Finally Snapshot Debugger tool is now ready for the Production, it’s a tool that enables you to debug web apps running in production in Azure. With the latest Visual Studio 2017 Enterprise 15.5 you can make use of that tool.
I am sure many developers might have come across a scenario in which it’s very tough to debug an application and that’s the reason we use logs. But many times digging logs is very tough and painful and many times you won’t be able to reproduce the issue in Local Environment. Snapshot Debugger comes as a saviour in such scenario. The Snapshot Debugger enables a safe, non-invasive way for you to use the Visual Studio debugger you know and love directly against the production environment in Azure where the issue is happening.
Just like in memory profiler we take the snapshot of the particular state of our application, Snapshot Debugger works very much similarly. Here Snapshot debugger takes a snapshot of the state of your app at specified lines of code where you set Snappoints. While traditional breakpoints would halt your live server when hit and stop it from serving requests; Snappoints quickly capture state, including locals, watches, and the call stack while your app continues to run. This means that you can debug the actual live, running app, without impacting the experience your customers have while using the app.
Below is the GIF file which Microsoft released showing how to use Snappoints.
Best part of Snapshot debugging is that, it has no performance impact on the application
Behind the Scene
As per Microsoft, Snapshot debugger intelligently captures state where you have pin pointed your snappoints. When snappoint is placed Debugger forks your app’s process and suspends the forked copy, creating a snapshot. You then debug against this snapshot, which sits in-memory on your server. The snapshot is not a copy of the full heap of the app – it’s only a copy of the page table with pages set to copy-on-write. The Snapshot Debugger only makes copies of pages in your app if the page gets modified, minimizing the memory impact on your server. In total, your app will only slow down by 10-30 milliseconds when creating snapshots.
You can try out Snapshot debugger in Visual Studio 2017 Enterprise version 15.5 and greater. Currently, the Snapshot Debugger supports ASP.NET and ASP.NET Core apps running in Azure App Services. For more details you can read at official visual studio blog.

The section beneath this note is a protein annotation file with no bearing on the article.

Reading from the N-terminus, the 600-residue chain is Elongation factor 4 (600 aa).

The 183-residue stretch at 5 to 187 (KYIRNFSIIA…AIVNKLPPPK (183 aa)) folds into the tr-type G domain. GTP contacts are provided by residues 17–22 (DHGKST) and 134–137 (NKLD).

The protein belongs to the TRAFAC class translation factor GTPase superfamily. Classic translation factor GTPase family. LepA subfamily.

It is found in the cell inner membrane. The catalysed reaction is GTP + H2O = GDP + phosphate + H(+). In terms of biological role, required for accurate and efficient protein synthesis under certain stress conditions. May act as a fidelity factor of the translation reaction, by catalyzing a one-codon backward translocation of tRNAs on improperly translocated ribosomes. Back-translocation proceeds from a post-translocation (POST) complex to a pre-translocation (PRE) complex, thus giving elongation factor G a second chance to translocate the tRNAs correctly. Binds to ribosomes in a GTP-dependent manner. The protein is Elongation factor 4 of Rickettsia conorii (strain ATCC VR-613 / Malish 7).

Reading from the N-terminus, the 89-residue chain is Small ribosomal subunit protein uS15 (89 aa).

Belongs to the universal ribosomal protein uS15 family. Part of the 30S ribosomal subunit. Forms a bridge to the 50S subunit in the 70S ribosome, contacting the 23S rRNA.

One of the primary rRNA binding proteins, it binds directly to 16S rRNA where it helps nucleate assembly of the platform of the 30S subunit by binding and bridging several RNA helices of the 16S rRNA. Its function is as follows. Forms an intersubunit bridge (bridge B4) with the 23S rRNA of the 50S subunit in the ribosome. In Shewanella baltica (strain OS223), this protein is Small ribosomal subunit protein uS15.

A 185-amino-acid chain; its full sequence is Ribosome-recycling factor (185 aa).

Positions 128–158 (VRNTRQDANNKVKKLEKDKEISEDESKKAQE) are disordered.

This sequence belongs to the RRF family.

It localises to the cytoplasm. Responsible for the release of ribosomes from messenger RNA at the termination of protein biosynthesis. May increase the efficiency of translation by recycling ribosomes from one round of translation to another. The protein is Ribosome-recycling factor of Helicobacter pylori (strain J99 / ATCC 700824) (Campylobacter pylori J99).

Azure functions is the idea of events and code, developers will provide the Azure with a function or code and you till what event should trigger that function.
Azure Cloud Services: Developer can also use web roles or Worker roles. Web roles are used for hosting websites and web APIs, and Worker roles are designed for your background tasks, like processing queues and other batch work. So in cloud services all the environment related work is taken care by Microsoft and this model looks perfect for developers
Why do we need Azure Functions?
Server less doesn’t means there are no server involved, of course servers are involved but it’s abstract from the users/developers. But we delegate all the management of the server to Azure instead of us doing it. So we can purely focus on business requirement.
All the big enterprise application relies on the third party platform or backend. For example, for database we might use Azure DocumentDb and for authentication we might use some other third party platform. And with growing number of third party platform service, we might need to write our own custom backend code as per our requirement and that’s were Azure Functions comes to help us. So you can just tell the Azure function which events you need to respond to and you can write your own custom code. So with this comes a new term “Function as a Service (FaaS)”.